Danny Mahoney and Bebe Sanders: Photograph Jethro Compton

The puppetry (directed by James Silson) is inspired. White Fang, shown in three stages of his life/death, is convincing at each point. It is he that evokes the highest level of emotion in his unconditional trust of Lyzbet, taking whatever befalls him as a consequence. Words are not necessary; his physicality (snarlingly realistic) tells all. Just as we took to our hearts Joey in War Horse, we absorb this magnificent creature who is majestic like the landscape and who understands the basic rule of nature, to survive and defend his ‘kin’. 

The clever staging achieves the harshness of the Northlands (Yukon territories) landscape. Separated only by a white curtain, there is the external solitude and isolation of the freezing elements and the internal starkness of the log cabin. Each is convincing. With the relentless sound of the howling wind (wolfish in its manner) and the crunchy snow, many of the audience reached for their scarves and jackets to ward off the cold. Park 90 is a small studio space, but the staging was entirely effective with two adjacent seating areas around the small stage. As such, the intimacy and inclusion ensured full theatrical effect.

The cast performed their indiviual roles with conviction and were successfully collaborative as a whole. It would be wrong to single out any as all deserve a mention here: Mariska Ariya, Robert G Slade, Bebe Sanders, Paull albertson, Jonathan Mathews and Danny Mahoney.

Paul Albertson, Danny Mahoney and Robert G Slade (l-r) in White Fang at Park Theatre. Photo by Jethro Compton 633_preview.jpeg

Paul Albertson, Danny Mahoney and Robert G Slade: photograph Jethro Compton

With his love of the western and his cinematic experience (The Man Who Shot Liberty Valance, Park Theatre), Compton has created a quasi cinematic theatrical experience at Park 90 featuring inspired puppetry (Creator: Eric Davis and puppetry Director James Silson), original plus newly created score, (Jonny Simms Gavin Whitworth and Michael Raabe) and effective creatives of sound, lighting and staging.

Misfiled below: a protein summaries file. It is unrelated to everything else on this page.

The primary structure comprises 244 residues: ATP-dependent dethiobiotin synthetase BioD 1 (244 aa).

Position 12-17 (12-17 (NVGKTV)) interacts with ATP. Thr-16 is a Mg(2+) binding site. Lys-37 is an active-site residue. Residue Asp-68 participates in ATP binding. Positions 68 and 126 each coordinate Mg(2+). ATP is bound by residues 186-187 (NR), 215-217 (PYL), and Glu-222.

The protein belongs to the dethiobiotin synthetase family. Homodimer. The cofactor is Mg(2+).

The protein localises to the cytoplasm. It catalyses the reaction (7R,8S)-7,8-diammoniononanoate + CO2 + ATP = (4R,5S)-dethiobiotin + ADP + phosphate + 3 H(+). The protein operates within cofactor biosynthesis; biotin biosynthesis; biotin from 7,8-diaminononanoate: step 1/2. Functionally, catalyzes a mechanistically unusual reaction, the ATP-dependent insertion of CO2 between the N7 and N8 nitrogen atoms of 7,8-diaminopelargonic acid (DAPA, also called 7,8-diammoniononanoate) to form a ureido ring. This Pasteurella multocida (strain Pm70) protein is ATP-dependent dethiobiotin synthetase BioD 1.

Production: 2 hours including a 20 minute interval. 

Venue: PARK90, Park Theatre, Clifton Terrace, Finsbury Park, N4 3JP

Dates: 13 December 2017 – 13 January 2018

Age guidance: 12 +

Performances: Tue – Sat Evenings 7.45pm, Thu & Sat Matinees 3.15pm

 

Prices: Previews £14.50, Standard £18, Concessions £16.50, Child (under 16) £13, Young Patrons £10 (13-20 Dec), Groups: buy 10 tickets get the 11th free

Dec 10th

THE FITZROVIA RADIO HOUR'S 'A CHRISTMAS CAROL'

By Elaine Pinkus

The Fitzrovia Radio Hour’s A CHRISTMAS CAROL

Adapted from Charles Dickens by Tom Mallaburn with Jon Edgley Bond Directed by Owen Lewis playing at the Paradiso Spiegeltent, Leicester Square

Nestling in the centre of Leicester Square is the Paradiso Spiegeltent theatre, similar in layout to a circus tent where visitors access the main auditorium by walking through a large bar area. Seats are not numbered. My advice, get there early so that you can be sure to grab a decent seat with a good view of the stage, the props and the impeccably attired cast, who are suitably dressed in formal evening suit with bow ties and elegant cocktail dresses.  

A_CHRISTMAS_CAROL_1.jpg

Samuel Collings, Alix Dunmore, William Findley and Dorothea Myer-Bennett

My husband, who is a keen supporter of the National Theatre of Brent, was very excited to be accompanying me to this review. Those of you familiar with that radio drama will be aware of the format, which is very similar to that of the Fitzrovia Radio Hour. Others who have enjoyed the theatre frolics and capers of productions such as ‘The Play That Goes Wrong’ will be anticipating fun and high jinks. The promise that awaits is enticing. The stage is laid out with a myriad of accessories, ranging from washboards, cereal packets and rubber gloves as the source of the sound effects; there are microphones and general clutter on stage suggesting potential chaos and cue boards inviting the audience to cheer, applaud and make strange noises. Reminiscent of bygone days this takes us back to those times where audiences would sit glued to their wireless sets and tune in to the current comedy and theatre played over the airwaves.